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Accessibility to mobile interfaces for older people

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Authors: Jose Manuel Díaz-Bossini, Lourdes Moreno
DSAI 2013: 5th International Conference on Software Development and Technologies for Enhancing Accessibility and Fightin Info-exclusion (November 2013, Vigo, Spain).
Accessibility to mobile interfaces for older people

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Accessibility to mobile interfaces for older people

  1. 1. Accessibility to mobile interfaces for older people Jose-Manuel Díaz-Bossini, Lourdes Moreno Labda Group, Computer Science and Engineering Department Universidad Carlos III de Madrid Vigo, 13 November 2013
  2. 2. Contents  Introduction and Motivation  Background  Proposal  Conclusions and Future Work 2
  3. 3. Introduction and Motivation  Exponential growth of the elderly population that suffers from age-related disabilities  This problem will be even bigger when middle-age population becomes the new elderly population.  New technologies and devices evolves faster than accessibility issues are addressed 3
  4. 4. Background  Accessibility and older people  There is a lack of accessibility guidelines in the mobile applications context: literature, best practices and guidelines.  W3C is working on providing guidance to apply its Web Content Accessibility Guidelines (WCAG) via the Mobile Web Application Best Practices (MWABP) and Mobile Web Best Practices (MWBP) 4
  5. 5. Proposal  A set of guidelines to keep in mind in order to achieve accessibility in mobile interfaces for older people.  An accessibility study of three mobile native Apps on android that modify the default interface for another more accessible one. 5
  6. 6. Proposal Accessibility guidelines  Accessibility guidelines of mobile Apps for the elderly  We propose an Accesibility Checklist for mobile Apps for the elderly : set of 17 checkpoints collected from 3 source research works: ① World Wide Web Consortium (W3C) guidelines. ② Android Accessibility Practices. ③ Age-centered Research-Based Design Guidelines (2005, Panayiotis, Z. et al.) 6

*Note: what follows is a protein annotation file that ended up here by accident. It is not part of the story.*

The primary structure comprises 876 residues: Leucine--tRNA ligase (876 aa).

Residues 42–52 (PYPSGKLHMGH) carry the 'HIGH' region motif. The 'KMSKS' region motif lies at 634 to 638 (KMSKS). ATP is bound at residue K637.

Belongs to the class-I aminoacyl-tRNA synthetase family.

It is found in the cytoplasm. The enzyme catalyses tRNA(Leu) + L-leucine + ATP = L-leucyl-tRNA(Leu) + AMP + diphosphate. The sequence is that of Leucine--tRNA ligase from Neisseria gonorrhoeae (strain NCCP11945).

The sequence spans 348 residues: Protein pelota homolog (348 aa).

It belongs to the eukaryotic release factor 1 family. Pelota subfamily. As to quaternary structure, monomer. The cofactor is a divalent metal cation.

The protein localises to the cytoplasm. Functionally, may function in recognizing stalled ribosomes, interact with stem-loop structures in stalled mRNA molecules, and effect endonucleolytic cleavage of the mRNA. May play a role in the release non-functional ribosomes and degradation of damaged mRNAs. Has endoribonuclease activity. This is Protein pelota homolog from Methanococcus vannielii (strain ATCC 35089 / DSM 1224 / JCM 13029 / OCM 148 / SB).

7. 7. Proposal Accessibility guidelines ① W3C criteria (7 criteria): • Providing a text equivalent for every non-text element • Use clear and simple language • Do not create periodically auto-refreshing pages, unless you have informed the user and provided a means of stopping it 7
  8. 8. Proposal Accessibility guidelines ② Android Accessibility Practices (4 criteria) • Add descriptive text to user interface controls • Audio prompts accompanied by another visual prompt or notification ③ Age-centered Research-Based Design Guidelines (6 categories) • Provide larger targets • Provide ample time to read information • Highlight important information 8
  9. 9. Proposal An accessibility study of mobile Apps  EXPERIMENTAL DESIGN 1. Object of study:  An accessibility evaluation of 3 mobile native Apps that modify the default interface, turning it into a more accessible and friendly one for elderly people 2. Experiment Context • Nexus 4 Smartphone with Android 4.2.2. • TalkBack services • Explore by Touch system feature 9
  10. 10. Fontrillo Mobile Proposal An accessibility study of mobile Apps Big Launcher 10 Accessibility for Android 3. Sample Apps:
  11. 11. Proposal An accessibility study of mobile Apps 4. Study parameters • Accessibility Checklist 5. Evaluation method • Each checkpoint was manually tested and pointed between 1 and 5. • The final result is the average between them. 11
  12. 12. Analysis and Results CHECKPOINT BIG LAUNCHER FONTRILLO THE MOBILE ACCESSIBILITY FOR ANDROID W3CP001 5 5 5 W3CP002 5 2 4 W3CO001 2 2 5 W3CO002 3 4 4 W3CU001 5 5 4 W3CU002 4 3 4 W3CO003 4 5 4 Android001 5 2 5 Android002 3 3 3 Android003 4 3 4 Android004 5 3 3 WDG-TD 5 5 2 WDG-UG 5 4 2 WDG-BWF 2 2 2 WDG-CLD 4 4 2 WDG-UCD 5 4 3 WDG-UCB 4 5 3 Final Score 4,11 3,58 3,47 12 Proposal An accessibility study of mobile Apps
  13. 13. 13 Proposal An accessibility study of mobile Apps  Summary and Interpretation of Findings  The results of study indicate Big Launcher is the most accessible for older people of the three applications.  In the medium term, we’ve got Frontillo. It accomplish with many of the criteria established.  The accessibility for Android App is a good application but it focuses mainly on blind people, so it’s not the best option for older people.
  14. 14. Conclusions  From this study, we provide: • A checklist of accessibility guidelines to evaluate mobile Apps for elderly people • Evaluation of three mobile native Apps that modify the default interface, turning it into a more accessible for elderly people  Apps should be accessible in order to prevent social exclusion and to encourage the access of elderly and disabled people to the technologies  Accessibility requirements should be addressed early on the design phase in the development process.  Future work 14
  15. 15. 15 Jose-Manuel Díaz-Bossini, Lourdes Moreno Universidad Carlos III de Madrid THANK YOU FOR YOUR ATTENTION

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